As the Board of the Samish Neighborhood Association, we encourage you to move quickly on these important issues addressing residential rentals to promote the welfare of tenants in all neighborhoods throughout the city. 


Don Hale

You can help support the tens of thousands of tenants in Bellingham by writing to the mayor ( and to the city council at (  Tell them that the rental industry is a business and, as such, should be regulated for health and safety issues just as restaurants and hotels.  That means registration and periodic inspections.

Friday, June 6, 2014

Rentals and Restaurants - Commonality

Betsy Pernotto is a resident of the Birchwood neighborhood.  On May 5th she made the following comments to the city council regarding the inspection of rentals in Bellingham.  So often, the spoken comments at our city council meetings become lost in the ether of the video record which cannot be searched easily - or at all - unlike the written record.  Here are Betsy's unedited comments, then, for the written record.

"Imagine going to a nice restaurant with friends with plans for enjoying a relaxing dinner.  Now imagine how you might feel if you went to that same restaurant and had to wonder if the food was safe to eat because restaurants were only inspected if there was a complaint.  Put your mind at rest.  In Whatcom County the Health Department inspects restaurants on a yearly basis, not simply on the basis of complaints.  Now imagine renting an apartment or house for yourself or your family, assuming that the residence is a safe place to live.  Then you discover that some electrical outlets spark when you plug in an appliance and you start to question the safety of the electrical system.  Or your child has frequent asthma attacks triggered by the black mold on the wall of her bedroom because of an unrepaired leaking tub.  Then you realize that rental housing is not inspected unless there is a complaint.  But you have paid first and last month deposits and you are afraid of being evicted if you complain because you have no money to put up for another apartment if you had to move.   That is the current system in place in Bellingham.

We require restaurant inspections because food-borne illness can be deadly and we want the public to be safe eating in those business establishments.  When we pay for a restaurant meal, we have the expectation that the food will be safe.  We deserve to have the same expectation when we pay for rental housing.  Safe housing is as much an issue of public health as is safe food in a restaurant.  Eating in a restaurant is a choice we make.  However, we spend many more hours in our homes than we do eating in a restaurant and the dangers we might face there can be as life-threatening as food-borne illness.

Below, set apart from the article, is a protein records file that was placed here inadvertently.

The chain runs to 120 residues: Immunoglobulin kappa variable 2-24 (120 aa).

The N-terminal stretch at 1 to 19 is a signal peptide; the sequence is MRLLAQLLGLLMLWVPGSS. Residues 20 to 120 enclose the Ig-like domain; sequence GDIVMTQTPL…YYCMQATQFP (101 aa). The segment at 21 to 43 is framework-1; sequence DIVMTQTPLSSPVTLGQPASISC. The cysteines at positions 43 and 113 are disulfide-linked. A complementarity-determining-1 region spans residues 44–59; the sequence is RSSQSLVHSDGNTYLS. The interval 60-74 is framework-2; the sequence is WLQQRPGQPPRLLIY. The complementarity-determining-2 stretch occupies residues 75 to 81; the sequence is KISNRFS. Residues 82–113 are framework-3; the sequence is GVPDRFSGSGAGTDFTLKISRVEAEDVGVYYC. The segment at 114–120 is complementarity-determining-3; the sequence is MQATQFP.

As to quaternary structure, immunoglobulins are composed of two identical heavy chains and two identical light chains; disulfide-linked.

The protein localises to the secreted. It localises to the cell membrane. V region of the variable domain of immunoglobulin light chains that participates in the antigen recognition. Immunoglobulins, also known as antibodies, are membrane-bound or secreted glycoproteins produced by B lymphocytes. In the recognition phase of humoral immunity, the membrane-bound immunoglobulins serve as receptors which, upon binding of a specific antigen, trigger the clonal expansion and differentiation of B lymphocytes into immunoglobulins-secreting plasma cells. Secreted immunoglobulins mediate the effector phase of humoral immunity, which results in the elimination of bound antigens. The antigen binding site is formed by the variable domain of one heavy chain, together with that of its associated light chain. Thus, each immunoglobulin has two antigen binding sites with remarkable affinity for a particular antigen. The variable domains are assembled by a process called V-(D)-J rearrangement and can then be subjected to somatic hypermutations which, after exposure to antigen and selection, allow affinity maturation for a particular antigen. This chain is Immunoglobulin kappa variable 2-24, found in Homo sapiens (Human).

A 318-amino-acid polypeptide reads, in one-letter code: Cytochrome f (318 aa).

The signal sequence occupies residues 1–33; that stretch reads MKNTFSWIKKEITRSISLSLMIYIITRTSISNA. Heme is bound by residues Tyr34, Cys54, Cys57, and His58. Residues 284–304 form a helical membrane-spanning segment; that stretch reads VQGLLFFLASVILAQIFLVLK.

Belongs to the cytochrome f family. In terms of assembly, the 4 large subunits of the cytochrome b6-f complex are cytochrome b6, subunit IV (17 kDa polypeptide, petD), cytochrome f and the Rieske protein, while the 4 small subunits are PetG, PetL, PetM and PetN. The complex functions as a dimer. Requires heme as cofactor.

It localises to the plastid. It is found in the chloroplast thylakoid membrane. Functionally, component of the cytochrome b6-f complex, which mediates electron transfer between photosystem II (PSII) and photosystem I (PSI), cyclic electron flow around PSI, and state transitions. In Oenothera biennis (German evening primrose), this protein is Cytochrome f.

I urge City Council to enact an ordinance requiring registration for all rental units in Bellingham with a small monthly registration fee for each unit.  Before a system of inspections begins, the City needs to clarify for landlords the City’s requirements for safe, healthy rental units and needs to educate tenants about their rights.  The goal of this ordinance should be a safe and healthy residence for all tenants.  To that end, I support a higher inspection rate than offered in the current proposal by the Mayor and her staff.  I support the inspection of all rental units (except perhaps those built in the past five years) over a five year period.  I also support the creation of a fund to relocate tenants who must move because the unit in which they are living is found to be unsafe.  In this way no landlord would feel singled out and every tenant could have the peace of mind of living in a safe home."

For the record.  Thanks, Betsy.

Thursday, June 5, 2014

Rental Health and Safety Chugs Along at City Council

The effort to bring a minimum level of health and safety to the renters of thousands and thousands of rental units in Bellingham chugs along with another meeting of the Planning Committee of the city council this coming Monday.  There is a lot not to recommend the draft ordinance in its present form.  To that end, I have sent the following commentary to the city council.

"Dear Council Members,

I have reviewed the redraft of the rental safety ordinance provided in the agenda packet for the 9 Jun Planning Committee meeting  [then click on agenda item 20382] and have the following comments:

Paragraph 6.15.030 B  states that “ cosmetic conditions that do not affect structural systems, fire safety systems, sanitation components or weather resistive systems shall not be considered as part of any declaration of compliance or certificate of inspection required under this chapter.”   I would suggest adding “electrical systems” which do not appear to be captured by the categories already stated.

The ordinance 6.15.040 B 4 further states that no fee is required for accessory dwelling units (ADUs) when the owner resides in either the single-family residence or the ADU.   The idea behind this is that an owner, if living on the property, will pay more attention to either the ADU or the main home.  Perhaps one might make a case for this if the owner lives in an attached ADU or the main house as he/she will be living under the same conditions as the renter and subject to the same dangers.   With unattached ADUs the dynamic is different, the danger to the owner is less or not present.  For that reason unattached ADUs and/or the main dwelling on the property ought to come completely under this ordinance and pay the required fee.